How Kerala CM’s police advisor Raman Srivastava manages to ‘fire at will’

The 1973 batch Kerala cadre IPS officer has been embroiled in controversies since he was the state DIG. However, he has remained close to people in power and is currently an advisor to Chief Minister Vijayan

Every time there is an act of abuse of power by the police, CM Pinarayi Vijayan has been blamed (even silently from within the party) for keeping Raman Srivastava in his office.

December 15, 1991: Eleven-year-old Sirajunnisa was playing in the courtyard of her house at Puthuppalli in Palakkad. Communal tension was mounting in the region with the start of ‘Ekta Yatra’, lead by BJP leader Murali Manohar Joshi. The clashes between polarized groups culminated in police firing and one of the bullets hit Sirajunnisa, piercing the back of her head and killing her on the spot. Surprisingly, the FIR recorded that Sirajunnisa was leading a violent mob of 300 people towards a nearby village. It took a relentless fight from various human rights groups to remove Sirajunnisa’s name from the FIR. The man who ordered the firing was the then Deputy Inspector-General of Police (DIG) Raman Srivastava —  the right-hand man of then Chief Minister late Congress leader K. Karunakaran.

In 1994, Raman Srivastava hit the headlines again, this time too for all the wrong reasons. His alleged complacency in the infamous ISRO espionage case had shaken Kerala politics, which ended up in the resignation of Karunakaran. However, for the opposition Left Democratic Front (LDF), the ‘wrong man in the police headquarters’ turned out to be a trump card for the subsequent elections, which they won with a comfortable lead.

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Much water has flown under the bridge since then. The same police officer — retired now but still active in the state — has now become a headache for the ordinary CPI(M) comrades. The controversial police officer is acting as the adviser to Chief Minister Pinarayi Vijayan on policing and related affairs. Since the beginning, Vijayan has been heavily criticized by his supporters (not always openly) for the way the Kerala police functions.


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Every time there is an act of abuse of power by the police, Pinarayi Vijayan has been blamed (even from within the party) for keeping Raman Srivastava in his office. According to party insiders, no one within the party dares to question the CM on Srivastava’s appointment. However, the resentment has come out in open in the recent times after a vigilance raid on Kerala Financial Enterprise. Finance Minister Thomas Isaac and state secretariat member Anathalavattam Anandan lashed out at Srivastava. The Finance Minister has gone to the extent of saying that there is a ‘conspiracy’ behind the vigilance raid which was allegedly conducted without the knowledge of the CM. It is alleged that Raman Srivastava, who had been acting as the chief security advisor of a private finance company, was behind the raids. It was also pointed out that the raids were conducted when the vigilance director went on leave. However, the party secretariat has asked its members to keep away from openly making statements against Srivastava. The party issued a press release that the open criticisms ‘could have been avoided’. In a cadre party like the CPI(M), this is enough to mute every dissenting voice within the party.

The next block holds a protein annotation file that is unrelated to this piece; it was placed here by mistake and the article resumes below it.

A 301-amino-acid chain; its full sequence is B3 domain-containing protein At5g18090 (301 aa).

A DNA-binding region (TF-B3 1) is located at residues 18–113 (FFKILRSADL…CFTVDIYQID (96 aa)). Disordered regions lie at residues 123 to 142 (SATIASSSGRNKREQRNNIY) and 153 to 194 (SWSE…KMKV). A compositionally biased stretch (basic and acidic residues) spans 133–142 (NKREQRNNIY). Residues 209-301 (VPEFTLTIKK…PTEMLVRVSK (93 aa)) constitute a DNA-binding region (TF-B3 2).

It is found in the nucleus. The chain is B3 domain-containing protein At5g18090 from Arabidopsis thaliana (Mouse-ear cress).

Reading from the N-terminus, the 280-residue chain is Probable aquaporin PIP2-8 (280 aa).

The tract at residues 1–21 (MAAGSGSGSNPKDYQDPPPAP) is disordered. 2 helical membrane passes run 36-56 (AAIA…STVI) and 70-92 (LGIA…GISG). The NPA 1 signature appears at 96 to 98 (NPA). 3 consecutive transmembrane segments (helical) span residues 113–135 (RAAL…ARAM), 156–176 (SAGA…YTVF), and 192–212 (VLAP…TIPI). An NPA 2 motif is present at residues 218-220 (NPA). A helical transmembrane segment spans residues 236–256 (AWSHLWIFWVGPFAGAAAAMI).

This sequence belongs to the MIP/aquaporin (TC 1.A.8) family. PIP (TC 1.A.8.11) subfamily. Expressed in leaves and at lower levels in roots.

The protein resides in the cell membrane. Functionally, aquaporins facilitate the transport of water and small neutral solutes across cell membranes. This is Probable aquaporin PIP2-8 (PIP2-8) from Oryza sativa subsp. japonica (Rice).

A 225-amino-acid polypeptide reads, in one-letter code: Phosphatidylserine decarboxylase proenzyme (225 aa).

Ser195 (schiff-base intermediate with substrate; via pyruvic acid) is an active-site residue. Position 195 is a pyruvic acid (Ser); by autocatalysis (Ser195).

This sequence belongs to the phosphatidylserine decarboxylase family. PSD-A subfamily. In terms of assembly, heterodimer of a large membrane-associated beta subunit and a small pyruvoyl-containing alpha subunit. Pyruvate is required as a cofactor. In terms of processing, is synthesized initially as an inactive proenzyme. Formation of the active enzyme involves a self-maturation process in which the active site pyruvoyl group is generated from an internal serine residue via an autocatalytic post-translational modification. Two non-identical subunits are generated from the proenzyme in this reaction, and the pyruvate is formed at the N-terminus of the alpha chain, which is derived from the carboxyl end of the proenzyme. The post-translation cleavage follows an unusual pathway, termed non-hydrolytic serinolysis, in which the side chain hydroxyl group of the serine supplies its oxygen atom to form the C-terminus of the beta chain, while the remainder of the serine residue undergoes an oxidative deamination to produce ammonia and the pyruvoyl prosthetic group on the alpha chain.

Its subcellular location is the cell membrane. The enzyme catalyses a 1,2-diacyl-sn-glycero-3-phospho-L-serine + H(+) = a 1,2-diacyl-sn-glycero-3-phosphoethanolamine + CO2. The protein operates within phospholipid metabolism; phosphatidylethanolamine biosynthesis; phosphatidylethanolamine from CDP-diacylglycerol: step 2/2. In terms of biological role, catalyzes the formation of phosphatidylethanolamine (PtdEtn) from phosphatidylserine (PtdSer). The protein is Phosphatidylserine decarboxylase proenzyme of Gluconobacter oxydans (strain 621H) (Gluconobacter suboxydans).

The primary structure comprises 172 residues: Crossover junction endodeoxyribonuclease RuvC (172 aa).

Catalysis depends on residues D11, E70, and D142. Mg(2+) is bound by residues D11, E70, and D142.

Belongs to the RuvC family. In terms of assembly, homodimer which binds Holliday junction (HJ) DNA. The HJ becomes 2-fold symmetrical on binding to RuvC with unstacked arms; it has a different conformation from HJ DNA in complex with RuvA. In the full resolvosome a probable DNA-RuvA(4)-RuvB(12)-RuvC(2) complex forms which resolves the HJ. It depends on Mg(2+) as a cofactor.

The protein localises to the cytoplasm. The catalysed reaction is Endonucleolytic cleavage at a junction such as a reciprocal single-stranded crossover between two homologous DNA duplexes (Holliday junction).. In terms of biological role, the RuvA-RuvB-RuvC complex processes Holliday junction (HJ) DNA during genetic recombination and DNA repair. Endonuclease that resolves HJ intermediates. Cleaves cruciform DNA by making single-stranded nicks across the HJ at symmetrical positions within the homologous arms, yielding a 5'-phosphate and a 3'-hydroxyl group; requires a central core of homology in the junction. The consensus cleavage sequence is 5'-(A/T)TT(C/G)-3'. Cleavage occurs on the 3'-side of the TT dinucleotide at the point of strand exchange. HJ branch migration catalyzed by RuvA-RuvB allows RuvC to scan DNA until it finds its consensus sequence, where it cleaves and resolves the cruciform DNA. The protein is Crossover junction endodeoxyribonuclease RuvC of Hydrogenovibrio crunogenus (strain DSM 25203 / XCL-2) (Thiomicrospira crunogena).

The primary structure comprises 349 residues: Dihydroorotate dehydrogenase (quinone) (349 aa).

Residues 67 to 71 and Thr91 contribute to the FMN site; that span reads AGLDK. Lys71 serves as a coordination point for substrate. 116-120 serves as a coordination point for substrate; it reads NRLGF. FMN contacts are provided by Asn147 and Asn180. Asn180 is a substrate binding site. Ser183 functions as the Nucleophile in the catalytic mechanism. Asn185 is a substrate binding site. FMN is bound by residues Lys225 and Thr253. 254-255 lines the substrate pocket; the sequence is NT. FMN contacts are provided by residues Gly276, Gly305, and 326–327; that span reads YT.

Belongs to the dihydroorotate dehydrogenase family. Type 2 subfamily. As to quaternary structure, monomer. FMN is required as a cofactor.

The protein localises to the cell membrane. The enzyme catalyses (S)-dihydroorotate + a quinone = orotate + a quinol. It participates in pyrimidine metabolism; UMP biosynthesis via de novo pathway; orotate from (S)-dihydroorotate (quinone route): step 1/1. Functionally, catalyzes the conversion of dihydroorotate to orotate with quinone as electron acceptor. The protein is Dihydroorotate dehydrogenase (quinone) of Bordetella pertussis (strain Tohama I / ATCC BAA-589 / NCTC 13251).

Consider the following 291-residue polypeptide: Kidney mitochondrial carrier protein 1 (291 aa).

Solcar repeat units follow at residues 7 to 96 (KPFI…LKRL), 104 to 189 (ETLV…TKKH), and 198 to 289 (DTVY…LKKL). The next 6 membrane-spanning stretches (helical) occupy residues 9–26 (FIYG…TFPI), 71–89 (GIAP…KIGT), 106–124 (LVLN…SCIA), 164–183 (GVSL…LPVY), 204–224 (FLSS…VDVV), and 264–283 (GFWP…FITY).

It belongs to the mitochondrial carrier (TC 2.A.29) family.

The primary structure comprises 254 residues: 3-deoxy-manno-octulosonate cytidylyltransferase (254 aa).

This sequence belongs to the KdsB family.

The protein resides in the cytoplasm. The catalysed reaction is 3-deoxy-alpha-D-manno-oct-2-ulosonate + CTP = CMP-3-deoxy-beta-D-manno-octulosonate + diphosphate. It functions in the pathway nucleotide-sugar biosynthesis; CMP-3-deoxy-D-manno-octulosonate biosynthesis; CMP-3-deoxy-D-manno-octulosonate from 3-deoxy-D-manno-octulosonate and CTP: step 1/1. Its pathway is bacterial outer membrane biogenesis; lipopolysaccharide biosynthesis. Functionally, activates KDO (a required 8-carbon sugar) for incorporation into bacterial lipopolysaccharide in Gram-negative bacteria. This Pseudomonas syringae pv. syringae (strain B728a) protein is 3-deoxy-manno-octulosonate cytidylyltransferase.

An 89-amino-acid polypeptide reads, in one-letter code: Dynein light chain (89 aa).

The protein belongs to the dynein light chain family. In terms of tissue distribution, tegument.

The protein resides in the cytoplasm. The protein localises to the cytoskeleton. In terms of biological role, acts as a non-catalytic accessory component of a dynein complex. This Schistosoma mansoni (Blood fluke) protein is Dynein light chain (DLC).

At the time of his appointment as advisor to the chief minister in 2017, a go-ahead was issued by the General Administration Department, which provided him a ‘police office’ and all other amenities including a vehicle. The details furnished in the order went against the claims made by the CM that Srivastava avails no remuneration. But the order makes it clear that he had all the paraphernalia of an officer in service including a full-fledged office with travel and daily allowances equivalent to that of the Chief Secretary. Party members and loyalists struggled hard to manage the heated debates on social media with regard to the appointment of an officer, who has a ‘shady service record.’

The appointment of Raman Srivastava created annoyance not only among party cadres but also within the police ranks. Srivastava being provided an office within the police headquarters created suspicion among officers whether that was a move to put an extra control over them. T.P. Senkumar, who was the Kerala police chief then and joined the BJP after retirement, had made it clear that Srivastava was an advisor to the CM, but not to the force in general.

Raman Srivastava is a 1973 batch Kerala cadre IPS officer, who, apart from being a Karunakaran-loyalist, was also close to Oomman Chandy, the former UDF Chief Minister. He was appointed DGP in 2005 by the then Chief Minister Oomman Chandy. The LDF government, which succeeded Chandy, let him occupy the seat against speculations that he would eventually be removed.

No one is able to make a conclusive observation on the reasons why Srivastava, with all the controversies surrounding him, is the blue-eyed boy of Chief Minister Pinarayi Vijayan. “Maybe because the CM might need his connections in Delhi,” says a party insider. Srivastava is believed to be well networked with the bureaucrats in Delhi. However, since the killing of Sirajunnisa, Raman Srivastava is said to have got comfortable with right-wing Hindutva politics. There were witness statements against him, saying he had ordered firing without any provocation. Unfortunately, the investigation initiated by the crime branch against the cops involved in firing did not make a completion.